Over the last few years, Sam Mendes has directed nothing but gigantic blockbusters; 007 films Skyfall and Spectre, followed by the single-shot war film 1917. As good-to-great as they are, it did start to feel that the Mendes of his small-scale early work was vanishing. Fortunately, that version of Mendes comes back with the sublime Empire of Light, a quiet, soulful, and beautifully shot story about an unexpected romance, a passion for movies, and the changing of the times in the early ’80s.
Smartly, Mendes cast the impeccable Olivia Colman to lead this dramatic resurgence. She plays Hilary, a quiet, sheepish woman working at a movie theater on the coast of England in 1981. Older than the rest of he co-workers, Hilary largely keeps to herself, save for the office flings she has with her boss Mr. Ellis (Colin Firth), that she seems to appreciate more than him. The tiny bit of physical contact and affection he shows for her is clearly something she’s desperate for. Something tragic from her past is nagging at her. Her doctor has prescribed her lithium, suggesting schizophrenia or some other mental illness.
So right away, this character isn’t what we might’ve expected. Hilary isn’t just another lonely woman in need of a vacation and a boyfriend. Something deeper is going on. Perhaps the new guy at work, Stephen (Micheal Ward) can provide what she needs. The young Black man is a burst of new energy in that creeky old theater, bringing with him new music, new ideas, and Hilary is swept up in all of it. Of course, it doesn’t hurt that Stephen is more than just handsome and energetic. Through his caring for an injured pigeon in the theater’s abandoned attic, we see that Stephen is also kind of heart. On New Year’s Eve, he leaves a busy party to spend part of the evening with a lonely Hilary on the theater roof, and a romance is born.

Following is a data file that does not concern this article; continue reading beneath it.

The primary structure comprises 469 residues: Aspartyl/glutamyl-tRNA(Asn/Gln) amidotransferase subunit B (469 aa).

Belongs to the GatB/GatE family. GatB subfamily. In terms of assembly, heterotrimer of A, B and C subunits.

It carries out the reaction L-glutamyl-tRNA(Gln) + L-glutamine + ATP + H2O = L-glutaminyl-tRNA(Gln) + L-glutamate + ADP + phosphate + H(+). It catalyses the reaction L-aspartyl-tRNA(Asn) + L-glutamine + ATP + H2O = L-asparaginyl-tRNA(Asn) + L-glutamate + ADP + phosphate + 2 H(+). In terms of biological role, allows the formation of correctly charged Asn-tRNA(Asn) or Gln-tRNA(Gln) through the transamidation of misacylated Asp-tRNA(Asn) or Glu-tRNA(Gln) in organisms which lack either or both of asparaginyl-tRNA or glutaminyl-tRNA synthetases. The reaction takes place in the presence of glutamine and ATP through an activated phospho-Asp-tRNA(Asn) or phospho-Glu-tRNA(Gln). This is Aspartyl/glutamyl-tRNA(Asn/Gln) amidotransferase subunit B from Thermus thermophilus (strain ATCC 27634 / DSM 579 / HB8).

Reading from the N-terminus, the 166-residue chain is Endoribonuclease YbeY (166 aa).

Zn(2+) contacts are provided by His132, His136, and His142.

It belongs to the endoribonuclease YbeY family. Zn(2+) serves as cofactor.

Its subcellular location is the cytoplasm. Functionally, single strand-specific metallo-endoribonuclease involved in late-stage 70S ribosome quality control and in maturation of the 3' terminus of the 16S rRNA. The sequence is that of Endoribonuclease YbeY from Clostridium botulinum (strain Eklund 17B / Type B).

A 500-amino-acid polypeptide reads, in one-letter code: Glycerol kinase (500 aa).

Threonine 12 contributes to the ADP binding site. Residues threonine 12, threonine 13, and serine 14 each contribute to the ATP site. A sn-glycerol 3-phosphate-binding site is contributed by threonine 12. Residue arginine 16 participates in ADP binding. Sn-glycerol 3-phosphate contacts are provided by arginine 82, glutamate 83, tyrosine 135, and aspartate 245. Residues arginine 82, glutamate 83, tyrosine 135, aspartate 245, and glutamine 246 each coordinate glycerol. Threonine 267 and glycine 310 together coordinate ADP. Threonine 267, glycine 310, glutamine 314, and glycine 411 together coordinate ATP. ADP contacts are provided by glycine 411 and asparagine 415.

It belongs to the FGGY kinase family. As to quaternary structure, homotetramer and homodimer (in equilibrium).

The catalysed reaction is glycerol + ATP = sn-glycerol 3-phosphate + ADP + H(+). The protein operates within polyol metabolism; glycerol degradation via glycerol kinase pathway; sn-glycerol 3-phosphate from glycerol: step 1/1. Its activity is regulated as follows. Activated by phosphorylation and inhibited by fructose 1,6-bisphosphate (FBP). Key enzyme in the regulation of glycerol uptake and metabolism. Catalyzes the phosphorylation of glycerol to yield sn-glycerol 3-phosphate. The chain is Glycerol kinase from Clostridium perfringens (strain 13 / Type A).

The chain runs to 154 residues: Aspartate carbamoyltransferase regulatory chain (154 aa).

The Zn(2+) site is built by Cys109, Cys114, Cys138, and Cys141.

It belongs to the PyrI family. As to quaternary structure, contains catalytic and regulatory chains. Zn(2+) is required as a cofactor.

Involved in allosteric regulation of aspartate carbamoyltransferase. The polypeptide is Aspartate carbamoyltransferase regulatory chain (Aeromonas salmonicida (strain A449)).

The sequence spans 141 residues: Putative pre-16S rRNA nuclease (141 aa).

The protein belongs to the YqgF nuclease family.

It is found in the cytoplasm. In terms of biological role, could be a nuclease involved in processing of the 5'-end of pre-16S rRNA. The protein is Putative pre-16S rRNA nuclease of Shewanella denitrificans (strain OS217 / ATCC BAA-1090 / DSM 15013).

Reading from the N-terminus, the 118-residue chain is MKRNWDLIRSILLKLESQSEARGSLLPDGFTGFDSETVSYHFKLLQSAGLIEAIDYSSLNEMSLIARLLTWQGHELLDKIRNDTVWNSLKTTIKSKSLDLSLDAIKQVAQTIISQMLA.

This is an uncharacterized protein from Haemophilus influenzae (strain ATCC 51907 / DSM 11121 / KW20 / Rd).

While set in a movie theater, the cinema proves to be no escape for Hilary until Stephen comes along and introduces her to it. The timing couldn’t be better, either, as in 1981 the UK was getting some amazing stuff such as The Blues Brothers, All that Jazz, and more that pass through the theater at different points. Without going overboard into Hallmark Card or Nicole Kidman AMC commercial levels of sappiness, Mendes captures the powerful effect that movies can have to open one’s eyes to the world.
Reunited with cinematographer Roger Deakins and composers Attitcus Ross and Trent Reznor, Mendes’ latest looks and sounds incredible. Perhaps it’s even too good. Hilary’s drab reality, which continues to intercede even during happy times, is a somber mood the film is tough to shake. Colman and Ward pull us out of it, though, with their surprisingly tight chemistry. When the two of them are together, especially under the night sky in the fireworks glow, it’s truly something magical. These two people are of vastly different worlds but they’re both in need of the life experience only the other can give.
Eventually, the real world does make its presence felt. Stephen is personally impacted by the resurgence of Nazi skinheads in the UK. The racism storyline feels like it has intruded into the lovely story we had been following, but that’s exactly the point. Mendes could’ve done to give it more time, but fortunately Ward is so good at portraying Stephen’s anger and disilluisionment that he draws every bit of our attention. Along with Colman and a small but surprisingly heartbreaking role for Toby Jones as the theater projectionist, Empire of Light has some of the best performances that Mendes has ever put to screen. Consider Mendes’ career and the ground that covers, and you’ll see why this is one to be sought out when it arrives in theaters.
Empire of Light opens in theaters on December 9th.